For an icy winter’s day, Filé mignon on a mirror of red wine sauce.
J E Nilsson and C M Cordeiro-Nilsson © 2010

Just back from exotic Shanghai, Hangzhou and Singapore, from a balmy 28C to a -10C outdoors here in the Nordic winter with chilly winds. No doubt, the snow covered land and the white Christmas upcoming is festive and promising, beautiful in its own way, but hardly warm.

So something to go with a deep, full, red wine sauce that warmed body and soul was what we craved. One that would stand up against a good cut of beef as an alternative to all those parsley and pepper sauces. And to that full bodied red wine sauce and a good cut of beef, I wanted a mashed root celery puree to see if the combination of flavours actually worked well when served together. I had an idea it would.

A visit to the local food store supplied the ingredients for today’s dinner that was teeming with ideas. The root celery was easy enough to boil and mash, to which I then added in some King Edward potatoes, a soft cooking kind of potatoes, utterly suitable for making mashed potatoes since that is what it becomes by its merry self if left boiling on the stove for only just a few minutes too long. A few pieces of beef of the filé mignon cut and some sunflower sprouts for a fresh green salad. A bunch of fresh green asparagus looked too tempting not find some use for them…perhaps they could go with wrapped baked bacon?


Root celery, boiled and mashed.

Pommes Duchess with a dash of Root celery

I began with peeling the root celery and cutting them into small cubes, since celery will need about double the time as the potatoes to soften, smaller is better in this case. Set them on to boil. Then I peeled the potatoes and set them to boil too. When the celery was soft I mashed them first of all. With this done I added the soft cooked potatoes and stirred the whole thing together with some white pepper and about 2 tbs butter and a few dashes of the water the roots had boiled in. The reason I worked this in two stages is that the celery might be difficult to mash and the potatoes will become gluey because of the starch if you work it too much.


One egg, to add a golden richness to the mixture.

Then I added one egg, some salt and white pepper and stirred the whole thing together. Maybe some shredded parmaggiano cheese would be nice added to the mashed potatoes but I passed on that this time. I scooped up the mashed potato mixture in dollops, placing them in an oven safe dish. In the center of this dish, you can add the asparagus and some bacon rolls for decoration if you like. All of it is actually cooked and you just want to add some spunk and color to the potatoes.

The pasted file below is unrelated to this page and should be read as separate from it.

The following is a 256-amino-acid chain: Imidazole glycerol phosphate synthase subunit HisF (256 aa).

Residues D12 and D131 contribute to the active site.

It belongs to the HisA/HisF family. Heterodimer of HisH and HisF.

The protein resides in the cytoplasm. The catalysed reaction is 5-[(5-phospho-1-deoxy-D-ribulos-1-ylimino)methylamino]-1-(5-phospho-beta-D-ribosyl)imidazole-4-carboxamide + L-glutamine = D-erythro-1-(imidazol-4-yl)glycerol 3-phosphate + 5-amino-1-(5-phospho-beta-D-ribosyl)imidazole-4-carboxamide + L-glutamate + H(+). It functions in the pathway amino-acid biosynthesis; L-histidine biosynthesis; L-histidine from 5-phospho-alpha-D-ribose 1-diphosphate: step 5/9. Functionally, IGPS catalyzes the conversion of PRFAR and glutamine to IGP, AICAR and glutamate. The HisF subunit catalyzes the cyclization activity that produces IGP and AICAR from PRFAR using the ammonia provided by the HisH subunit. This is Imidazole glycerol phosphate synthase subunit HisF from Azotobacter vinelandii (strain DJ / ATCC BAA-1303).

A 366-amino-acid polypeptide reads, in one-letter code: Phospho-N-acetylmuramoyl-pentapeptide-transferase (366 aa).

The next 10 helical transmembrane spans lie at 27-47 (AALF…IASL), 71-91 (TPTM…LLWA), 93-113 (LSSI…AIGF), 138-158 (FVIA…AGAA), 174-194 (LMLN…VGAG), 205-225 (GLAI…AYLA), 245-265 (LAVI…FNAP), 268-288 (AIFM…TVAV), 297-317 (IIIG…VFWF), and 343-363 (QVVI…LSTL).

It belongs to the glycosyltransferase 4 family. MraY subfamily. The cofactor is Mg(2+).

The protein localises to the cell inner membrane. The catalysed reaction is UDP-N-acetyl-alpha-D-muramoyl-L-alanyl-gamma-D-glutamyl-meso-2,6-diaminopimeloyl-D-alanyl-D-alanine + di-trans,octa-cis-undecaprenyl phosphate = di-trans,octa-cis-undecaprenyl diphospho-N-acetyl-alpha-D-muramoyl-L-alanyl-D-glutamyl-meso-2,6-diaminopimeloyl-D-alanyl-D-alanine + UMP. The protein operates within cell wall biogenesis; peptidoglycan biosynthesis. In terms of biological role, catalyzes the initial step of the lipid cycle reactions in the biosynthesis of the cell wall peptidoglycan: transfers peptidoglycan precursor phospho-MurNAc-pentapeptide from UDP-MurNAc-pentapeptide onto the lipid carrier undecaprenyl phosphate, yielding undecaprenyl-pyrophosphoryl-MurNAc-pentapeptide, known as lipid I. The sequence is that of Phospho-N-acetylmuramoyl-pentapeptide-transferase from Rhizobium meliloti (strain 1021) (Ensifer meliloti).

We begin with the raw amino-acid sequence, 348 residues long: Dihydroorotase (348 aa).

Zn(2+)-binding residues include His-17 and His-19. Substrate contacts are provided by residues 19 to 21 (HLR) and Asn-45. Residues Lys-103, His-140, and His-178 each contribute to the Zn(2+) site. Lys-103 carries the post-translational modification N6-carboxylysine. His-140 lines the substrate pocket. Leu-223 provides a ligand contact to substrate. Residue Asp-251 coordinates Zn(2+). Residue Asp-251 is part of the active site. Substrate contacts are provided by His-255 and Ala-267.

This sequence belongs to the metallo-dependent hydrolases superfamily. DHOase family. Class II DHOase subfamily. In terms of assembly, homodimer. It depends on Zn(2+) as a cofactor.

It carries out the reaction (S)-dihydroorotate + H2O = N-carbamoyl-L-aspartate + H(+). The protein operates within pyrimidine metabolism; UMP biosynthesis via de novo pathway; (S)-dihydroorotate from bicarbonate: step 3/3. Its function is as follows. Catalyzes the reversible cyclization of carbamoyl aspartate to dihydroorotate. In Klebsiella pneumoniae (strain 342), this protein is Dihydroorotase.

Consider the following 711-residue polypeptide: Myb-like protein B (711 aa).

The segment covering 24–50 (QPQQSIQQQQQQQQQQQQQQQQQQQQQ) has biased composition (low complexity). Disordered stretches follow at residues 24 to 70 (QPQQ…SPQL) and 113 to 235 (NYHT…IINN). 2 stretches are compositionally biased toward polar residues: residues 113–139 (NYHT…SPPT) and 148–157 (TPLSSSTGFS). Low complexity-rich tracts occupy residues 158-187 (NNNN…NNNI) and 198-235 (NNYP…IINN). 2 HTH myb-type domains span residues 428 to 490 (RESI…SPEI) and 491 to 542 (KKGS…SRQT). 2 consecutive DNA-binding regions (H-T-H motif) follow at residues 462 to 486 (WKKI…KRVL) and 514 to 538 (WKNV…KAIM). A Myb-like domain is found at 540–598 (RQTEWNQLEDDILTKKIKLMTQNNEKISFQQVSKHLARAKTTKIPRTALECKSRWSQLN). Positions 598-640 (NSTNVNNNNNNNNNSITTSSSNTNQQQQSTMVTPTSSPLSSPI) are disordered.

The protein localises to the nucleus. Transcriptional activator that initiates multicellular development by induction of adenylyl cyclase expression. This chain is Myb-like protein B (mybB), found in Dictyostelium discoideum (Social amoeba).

Luscious purple green tips of the asparagus adds colour to any dish.

Fresh asparagus

During this process I cut of the bottom parts off the asparagus and boiled them in a little bit of water with a tablespoon of butter. After some 5 to 10 minutes they should be done. Drain from the water and let dry. A few slices of bacon would be nice, at least two per serving.


Wine sauce.

Red wine sauce

The sauce I made is a variation on Sauce Bourguignon minus the mushrooms that goes into the Sauce Bourguignon. The way I made my sauce was by beginning with stir frying 1-2 chopped shallots in butter and then gradually adding about one cup of wine. Then I added 1 tablespoon thyme, 2 bay leafs, some parsley, some black pepper and about half a meat cube. Then I tasted the whole thing, added about 1 tbs honey for a fuller taste and some arrow root to help with the thickness. The result was a full, rich flavour that it will be a miracle if I ever manage to make again, but I can say that the true secret of making this sauce turn out nice, is the wine. There is no helping here. If the wine is plonk you will have a plonk sauce. Personally I used about a third of a bottle of a Haut Médoc 2006 based on half and half Cabernet Sauvignon and Merlot. Admittedly all did not go into the sauce. You need some for inspiration too, during the cooking.

File mignon

File mignon w asparagus and mashed celery root with potatoes.

File mignon, pommes duchess and bacon wrapped green asparagus on a mirror of a red wine sauce.

With the root gratin with the bacon wrapped asparaguses in the oven and the sauce maturing on slow heat, I simply fried the beef to medium rare and served.

As a last thought I tossed together a small salad with green lettuce and sunflower sprouts in a raspberry vinaigrette (unpictured). The combination of flavours from the raspberry vinaigrette with the celery and the red wine sauce made this salad virtually indispensable as a side to the file mignon – a little bit of Tinker Bell sparkle to the entire meal.

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